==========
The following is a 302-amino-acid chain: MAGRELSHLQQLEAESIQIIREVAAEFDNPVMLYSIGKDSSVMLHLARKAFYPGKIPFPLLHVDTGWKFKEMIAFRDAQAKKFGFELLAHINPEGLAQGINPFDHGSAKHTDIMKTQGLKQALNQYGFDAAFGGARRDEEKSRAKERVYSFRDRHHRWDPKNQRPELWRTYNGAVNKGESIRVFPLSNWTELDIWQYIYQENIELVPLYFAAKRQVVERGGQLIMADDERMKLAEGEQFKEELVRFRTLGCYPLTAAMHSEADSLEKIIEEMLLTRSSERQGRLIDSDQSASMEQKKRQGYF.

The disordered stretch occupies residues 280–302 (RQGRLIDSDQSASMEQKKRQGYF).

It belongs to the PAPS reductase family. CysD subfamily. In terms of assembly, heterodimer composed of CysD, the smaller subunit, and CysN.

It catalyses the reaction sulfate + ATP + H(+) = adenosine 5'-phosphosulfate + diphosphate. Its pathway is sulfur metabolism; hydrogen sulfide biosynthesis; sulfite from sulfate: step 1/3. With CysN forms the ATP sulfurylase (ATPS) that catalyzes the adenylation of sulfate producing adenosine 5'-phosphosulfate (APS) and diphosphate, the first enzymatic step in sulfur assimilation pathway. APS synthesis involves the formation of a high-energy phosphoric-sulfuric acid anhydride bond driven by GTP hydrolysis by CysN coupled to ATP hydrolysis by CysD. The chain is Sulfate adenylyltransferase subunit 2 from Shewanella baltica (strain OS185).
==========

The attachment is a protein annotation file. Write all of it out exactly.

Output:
The following is a 302-amino-acid chain: MAGRELSHLQQLEAESIQIIREVAAEFDNPVMLYSIGKDSSVMLHLARKAFYPGKIPFPLLHVDTGWKFKEMIAFRDAQAKKFGFELLAHINPEGLAQGINPFDHGSAKHTDIMKTQGLKQALNQYGFDAAFGGARRDEEKSRAKERVYSFRDRHHRWDPKNQRPELWRTYNGAVNKGESIRVFPLSNWTELDIWQYIYQENIELVPLYFAAKRQVVERGGQLIMADDERMKLAEGEQFKEELVRFRTLGCYPLTAAMHSEADSLEKIIEEMLLTRSSERQGRLIDSDQSASMEQKKRQGYF.

The disordered stretch occupies residues 280–302 (RQGRLIDSDQSASMEQKKRQGYF).

It belongs to the PAPS reductase family. CysD subfamily. In terms of assembly, heterodimer composed of CysD, the smaller subunit, and CysN.

It catalyses the reaction sulfate + ATP + H(+) = adenosine 5'-phosphosulfate + diphosphate. Its pathway is sulfur metabolism; hydrogen sulfide biosynthesis; sulfite from sulfate: step 1/3. With CysN forms the ATP sulfurylase (ATPS) that catalyzes the adenylation of sulfate producing adenosine 5'-phosphosulfate (APS) and diphosphate, the first enzymatic step in sulfur assimilation pathway. APS synthesis involves the formation of a high-energy phosphoric-sulfuric acid anhydride bond driven by GTP hydrolysis by CysN coupled to ATP hydrolysis by CysD. The chain is Sulfate adenylyltransferase subunit 2 from Shewanella baltica (strain OS185).